Eze Chima was an Aro native doctor. In pursuance of the role of the Aros in the Atlantic Slave Trade quoted…from Michael Crowder’s story of Nigeria, Chima left Arochukwu to Benin to set up as an agent of the Aro Long Juju, for the usual purpose of collecting slaves from Benin.
Whenever, in the olden days, a native doctor travelled to a place, he by custom would, on arrival, report himself to the local chief or to the head of the society of native doctors of the land. He is either the guest of the head chief of the clan or puts up with head of the local society of native doctors. Accordingly, when Chima arrived Benin he reported himself to the Oba of Benin who accepted him as his guest. In time Chima settled down and set up practice as a native doctor and agent of Aro Oracle. He impressed the Oba of Benin so much with his magical art that he became very influential over the Oba. In consequence, the Oba installed Chima a chief in the palace of Benin. Thus the plain blunt and ordinary native doctor who left Arochukwu to establish an agency of the Long Juju, earned a chieftaincy title and became Chief Chima or Eze Chima.
Having found his feet firm in Benin, Eze Chima sent for his brother Ekensu and other relatives from Arochukwu, and also set up an Aro settlement in Benin similar to those Aros had set up within the description of Michael Crowder, in other areas throughout former Eastern Nigeria.
With the march of time, Chima’s practice in Benin expanded down to Niger Delta. Among the Urhobos and Itshekiris also the fame of the Aro Oracle spread and clients from those areas trooped to him to consult the Oracle. The greatest index of Chima’s influence on culture in Benin Kingdom is found in the fact that Benin people adopted the Igbo days of the week – Eke, Orie, Afo and Nkwo – on which Chima made one sacrifice or the other or observed his abstinences and spiritual disciplines, as names also of Benin week days. And till today the Binis have, as the Igbo, Eke, Orie, Afo, Nkwo – as names of their week days.
According to Mr Wellington Igunbor a Benin historian, who on the mother side, belongs to one of Benin’s traditional chieftaincy families (Chief Gaius Obaseki’s family – Gaius Obaseki who was the Iyase or Prime Minister of Benin in 1947) – the settlement of Eze Chima in Old Benin was established in the area through which Siliku Street runs in the present-day Benin city. As Eze Chima’s influence increased so did population of his settlement expand. So influential was Eze Chima and so completely absorbed in the society was he and his clan that there was hardly a thing he and his people could not do on the basis of equality with Benin indigenes.
How Chima left Benin:
At the time Eze Chima lived in Benin, the mother of Oba of Benin was Asije. The Oba’s brother who also was the Oba’s War Lord was called Gbunwala. One day, Asije the mother of both the Oba and Gbunwala, the Benin War Lord went into a farm belonging to Eze Chima’s people and collected firewood. Eze Chima’s people then caught Asije the Oba’s mother, and beat her thoroughly for taking wood from their farm without permission. Back home, Asije reported to her children – the Oba of Benin and Gbunwala, the Benin War Lord, her bitter experience with Eze Chima’s people. Red with anger, Gbunwala, the Oba’s brother and War Lord, took some of his soldiers, went to Chima’s settlement, set upon Chima’s people – beat them thoroughly and killed some of them.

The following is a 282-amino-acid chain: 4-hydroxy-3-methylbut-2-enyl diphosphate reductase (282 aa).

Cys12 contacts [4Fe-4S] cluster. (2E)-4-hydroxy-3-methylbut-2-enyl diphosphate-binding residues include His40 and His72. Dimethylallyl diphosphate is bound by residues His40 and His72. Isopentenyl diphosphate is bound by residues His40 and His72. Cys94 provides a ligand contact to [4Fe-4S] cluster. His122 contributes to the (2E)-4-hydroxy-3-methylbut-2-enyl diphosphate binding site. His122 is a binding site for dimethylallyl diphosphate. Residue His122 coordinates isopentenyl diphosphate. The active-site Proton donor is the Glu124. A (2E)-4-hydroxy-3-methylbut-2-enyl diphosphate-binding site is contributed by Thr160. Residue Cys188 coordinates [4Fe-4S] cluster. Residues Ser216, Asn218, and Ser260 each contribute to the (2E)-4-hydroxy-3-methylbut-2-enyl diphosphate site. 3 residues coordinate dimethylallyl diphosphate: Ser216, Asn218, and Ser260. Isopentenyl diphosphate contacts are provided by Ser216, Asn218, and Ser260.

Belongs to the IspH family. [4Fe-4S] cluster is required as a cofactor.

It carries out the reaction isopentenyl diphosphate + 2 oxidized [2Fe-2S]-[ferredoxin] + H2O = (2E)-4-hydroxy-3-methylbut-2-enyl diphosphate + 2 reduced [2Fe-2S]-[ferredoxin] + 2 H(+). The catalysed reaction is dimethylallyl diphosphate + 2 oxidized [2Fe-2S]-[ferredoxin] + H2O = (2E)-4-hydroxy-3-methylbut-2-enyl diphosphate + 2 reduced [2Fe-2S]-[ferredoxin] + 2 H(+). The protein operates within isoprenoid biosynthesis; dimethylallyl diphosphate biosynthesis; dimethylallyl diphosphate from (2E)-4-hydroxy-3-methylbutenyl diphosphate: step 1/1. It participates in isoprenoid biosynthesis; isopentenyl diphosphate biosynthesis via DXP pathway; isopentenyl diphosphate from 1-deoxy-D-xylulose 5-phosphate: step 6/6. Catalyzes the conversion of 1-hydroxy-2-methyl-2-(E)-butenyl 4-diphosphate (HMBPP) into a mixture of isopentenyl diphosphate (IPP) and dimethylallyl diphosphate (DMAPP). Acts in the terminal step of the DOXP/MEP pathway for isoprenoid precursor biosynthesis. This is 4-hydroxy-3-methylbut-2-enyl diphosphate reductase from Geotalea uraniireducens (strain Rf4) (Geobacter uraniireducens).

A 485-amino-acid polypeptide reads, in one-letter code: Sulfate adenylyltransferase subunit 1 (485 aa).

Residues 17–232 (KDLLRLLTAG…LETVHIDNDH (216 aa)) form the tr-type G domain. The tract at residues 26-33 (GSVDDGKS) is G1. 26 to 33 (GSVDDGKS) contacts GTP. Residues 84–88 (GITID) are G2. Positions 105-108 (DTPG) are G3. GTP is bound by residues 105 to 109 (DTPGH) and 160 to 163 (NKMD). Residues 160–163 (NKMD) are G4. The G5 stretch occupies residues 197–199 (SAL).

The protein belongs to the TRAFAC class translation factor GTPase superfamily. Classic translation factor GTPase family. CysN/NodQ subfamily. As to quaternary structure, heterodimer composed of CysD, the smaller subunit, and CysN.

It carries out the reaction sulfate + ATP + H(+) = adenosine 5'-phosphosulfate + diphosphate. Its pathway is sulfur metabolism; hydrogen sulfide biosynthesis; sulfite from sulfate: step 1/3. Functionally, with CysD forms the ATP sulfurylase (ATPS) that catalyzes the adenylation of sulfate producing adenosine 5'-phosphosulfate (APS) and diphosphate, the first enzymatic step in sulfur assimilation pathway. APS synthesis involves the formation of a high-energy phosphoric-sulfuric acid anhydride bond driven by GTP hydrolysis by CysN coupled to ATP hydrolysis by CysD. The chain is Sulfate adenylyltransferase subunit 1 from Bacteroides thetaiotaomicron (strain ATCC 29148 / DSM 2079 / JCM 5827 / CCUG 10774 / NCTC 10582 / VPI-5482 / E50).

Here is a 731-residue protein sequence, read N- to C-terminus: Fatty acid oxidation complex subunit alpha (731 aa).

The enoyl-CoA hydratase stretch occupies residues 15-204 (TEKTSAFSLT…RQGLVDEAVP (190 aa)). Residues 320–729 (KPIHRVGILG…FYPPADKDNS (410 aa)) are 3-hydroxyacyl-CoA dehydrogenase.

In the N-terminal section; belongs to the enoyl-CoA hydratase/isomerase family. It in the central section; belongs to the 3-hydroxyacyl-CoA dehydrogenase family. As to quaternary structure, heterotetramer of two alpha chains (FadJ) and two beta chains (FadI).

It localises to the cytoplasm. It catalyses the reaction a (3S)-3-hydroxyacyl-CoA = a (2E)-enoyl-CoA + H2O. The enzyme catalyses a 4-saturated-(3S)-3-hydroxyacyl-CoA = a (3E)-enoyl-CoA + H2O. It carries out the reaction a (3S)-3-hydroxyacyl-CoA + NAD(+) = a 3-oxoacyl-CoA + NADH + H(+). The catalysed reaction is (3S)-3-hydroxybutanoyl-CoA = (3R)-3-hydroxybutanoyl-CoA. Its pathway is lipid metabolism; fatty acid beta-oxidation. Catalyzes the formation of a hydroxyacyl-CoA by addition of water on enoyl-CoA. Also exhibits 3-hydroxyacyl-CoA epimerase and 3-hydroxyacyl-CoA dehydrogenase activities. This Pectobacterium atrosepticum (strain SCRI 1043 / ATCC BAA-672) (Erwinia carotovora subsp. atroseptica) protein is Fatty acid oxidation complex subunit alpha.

From that day, Gbunwala began to harass Eze Chima and his people. In the circumstance, Eze Chima decided to quit Benin with his people and return to the East whence he came to rejoin his Igbo kith and kin – or, in the alternative to find new settlements for himself and his people in places far and safe beyond the reach of Oba of Benin.
This story was told in Igbo Primer popularly known as “Azu Ndu”, approved by Government Education Department for infant classes of primary schools in the Igbo Provinces of then Eastern Nigeria, now Biafra, since the beginning of the 20th century.
On their way out of Benin, some of the Eze Chima’s people settled at Agbo (Agbor), 44 miles away from Benin City which they considered far, and out of reach, molestations and influence of the Oba of Benin and his brother, Gbunwala. Others went beyond this distance and settled at Isele-Uku, Onicha-Olona, Onicha-Ugbo and Obio. When they reached the West bank of the Niger, some took a canoe and paddled down the River to Abo and settled. Led by Oreze, the eldest son of Eze Chima, the balance of Eze Chima clan crossed the River Niger to the eastern bank and settled among Oze people – the original inhabitants of what is today the big and prosperous commercial and education centre in Biafra – Onicha (Onitsha). On page 73 of his story of Nigeria, Mr Michael Crowder believed that the migration of Onicha (Onitsha) people – this is of Umu Eze Chima clans – from Benin took place in the 17th century.
Benin-Igbo Exchange of Culture:
Having lived for some years in Benin as one of the chiefs of the palace of the Oba of Benin, Eze Chima, the Aro agent of the Aro Oracle in Benin and his people had learnt Benin chieftaincy institutions and titles and so adapted the Benin system to the administrative structures and customs of the place where they settled among other West Niger Igbo and in Onicha (Onitsha) on the east bank. But as Eze Chima took away from Benin a copy of their chieftaincy institutions, so did he deposit in Benin, and the Binis adopted it, Igbo weekdays – Eke, Orie, Afo, Nkwo – which are vital in the determination of appropriate days for abstinences , spiritual religious cultures of the Igbo and Bini too. In other words, the West Niger Igbo borrowed from Benin in chieftaincy, traditions, just as the Binis borrowed from the Igbo in religious traditions—through the agency of Eze Chima.”